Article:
So, this is a collection of important work and nice to have in print once again, even though I'm not sure where I'll put it now that I've finished reading it.

It should be noted that some online reviewers are disappointed in this edition, published by Dark Horse Comics, saying that NBM did a better job in its 1990s reprints of Foster's "Tarzan" run. I can't make the comparison, having missed those books.

I do wish, however, that Dark Horse had used "flat" rather than glossy paper stock for the strips. I don't like art printed on reflective paper, and prefer something that's closer, but more durable, than the original newsprint.

I also agree with some reviewers that some of the line work and colors are on the murky side. The NBM editions reportedly look better. That said, the quality is still quite good for strips this old and they are very readable. The reproduction seems to improve as Foster's linework and art become more detailed later in the book.

If you're pickier than me, and have the patience and funds to hunt down the NBM versions, you may want to go that route. I'm mainly just happy to have another batch of classic comic strips back in print.

Wednesday, September 11, 2013

BBC details Doctor Who 50th anniversary programming

Lots of "Who" on the Beeb coming up. Hopefully, we'll get to see some of this in the states.

From the press release:

With special programmes planned across the BBC, the celebrations will peak on 23 November with the anniversary episode, revealed as The Day Of The Doctor. Starring Matt Smith, David Tennant and Jenna Coleman with Billie Piper and John Hurt, the special for BBC One has been confirmed as feature-length, with 75 minutes of adventure.

Matt Smith, who plays the Doctor, says: “The Day Of The Doctor is nearly here! Hope you all enjoy. There’s lots more coming your way, as the countdown to the 50th begins now.”
Each channel will be home to unique content, celebrating the wealth of history and talent from the last 50 years.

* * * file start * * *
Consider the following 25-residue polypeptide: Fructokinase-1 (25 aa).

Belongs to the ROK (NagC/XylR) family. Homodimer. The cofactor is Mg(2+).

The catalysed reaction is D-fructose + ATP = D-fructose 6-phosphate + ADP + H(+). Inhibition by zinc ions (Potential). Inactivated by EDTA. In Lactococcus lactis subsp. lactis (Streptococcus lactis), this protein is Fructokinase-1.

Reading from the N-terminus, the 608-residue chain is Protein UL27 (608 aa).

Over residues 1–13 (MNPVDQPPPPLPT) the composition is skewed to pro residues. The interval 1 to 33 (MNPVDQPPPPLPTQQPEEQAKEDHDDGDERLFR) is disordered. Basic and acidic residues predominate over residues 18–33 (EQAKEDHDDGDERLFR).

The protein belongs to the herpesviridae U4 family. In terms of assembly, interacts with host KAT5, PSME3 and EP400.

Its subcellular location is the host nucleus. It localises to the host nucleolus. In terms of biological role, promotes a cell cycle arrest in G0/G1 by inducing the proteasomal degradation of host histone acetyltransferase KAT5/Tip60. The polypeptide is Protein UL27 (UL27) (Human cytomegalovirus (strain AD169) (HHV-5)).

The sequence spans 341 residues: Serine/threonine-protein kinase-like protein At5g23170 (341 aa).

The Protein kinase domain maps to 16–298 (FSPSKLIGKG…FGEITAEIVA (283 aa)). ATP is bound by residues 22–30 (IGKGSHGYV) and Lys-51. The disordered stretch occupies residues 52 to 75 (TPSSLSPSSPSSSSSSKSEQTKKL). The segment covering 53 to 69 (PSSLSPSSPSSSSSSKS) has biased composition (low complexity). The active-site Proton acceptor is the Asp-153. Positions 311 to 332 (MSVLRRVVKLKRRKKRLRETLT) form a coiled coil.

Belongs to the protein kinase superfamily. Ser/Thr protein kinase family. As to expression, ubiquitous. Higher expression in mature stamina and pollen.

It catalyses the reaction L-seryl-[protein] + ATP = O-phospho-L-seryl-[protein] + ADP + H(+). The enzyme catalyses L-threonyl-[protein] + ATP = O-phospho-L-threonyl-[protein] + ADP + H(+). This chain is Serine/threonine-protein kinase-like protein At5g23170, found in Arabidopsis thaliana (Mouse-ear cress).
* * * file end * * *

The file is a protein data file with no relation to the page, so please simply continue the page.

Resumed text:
BBC Two will broadcast a number of new commissions, focusing on telling the story behind the show. For one night only, Professor Brian Cox will take an audience of celebrity guests and members of the public on a journey into the wonderful universe of the Doctor, from the lecture hall of the Royal Institution of Great Britain (1x60 minutes). Drawing on the latest theories, as well as 200 years of scientific discoveries and the genius of Einstein, Brian tries to answer the classic questions raised by the Doctor: Can you really travel in time? Does extra-terrestrial life exist in our galaxy? And how do you build something as fantastical as the TARDIS?

In an hour-long special, BBC Two’s flagship arts programme The Culture Show presents Me, You And Doctor Who (1x60 minutes), with lifelong fan Matthew Sweet exploring the cultural significance of the BBC’s longest running TV drama, arguing that it’s one of the most important cultural artefacts of modern Britain. Put simply, Doctor Who matters. He’ll examine how the show has become a cultural force in its own right and tell the stories of some of the unsung cultural heroes, who pioneered its innovative music, design and storytelling.

BBC Two wraps up its coverage with the previously announced An Adventure In Space And Time (1x90 minutes), which will tell the story of the genesis of Doctor Who and the many personalities involved. Written by Mark Gatiss, the drama stars David Bradley (the Harry Potter films); Brian Cox (The Bourne Supremacy, The Bourne Identity), Jessica Raine (Call The Midwife) and Sacha Dhawan (History Boys, Last Tango In Halifax).

Steven Moffat, lead writer and executive producer of Doctor Who, says: "Fifty years has turned Doctor Who from a television show into a cultural landmark. Personally I can't wait to see what it becomes after a hundred."

There will also be programmes across CBBC with 12 Again (1x30 minutes) bringing together CBBC’s super-fan Chris Johnson, impressionist Jon Culshaw, Tommy Knight (Luke Smith), Warwick Davis (Porridge), Neve McIntosh (Madame Vastra), Dan Starkey (Strax) Louise Jameson (Leela) and the seventh Doctor, Sylvester McCoy, to share their memories of watching TV’s top Time Lord when they were young.

Blue Peter will launch an exciting new competition giving viewers aged between six and 14 the opportunity to design a new gadget that will become part of the iconic science fiction series. Two live Blue Peter specials will see presenters Barney, Lindsey and Radzi joined by aliens and monsters, with viewers challenging Matt Smith to answer their Doctor Who questions.

BBC Three will be home to several exciting entertainment commissions. Audiences will be encouraged to get involved and vote in Doctor Who: Monsters And Villains Weekend, as we countdown to the top Doctor Who monster. For those less familiar with the show, Doctor Who: The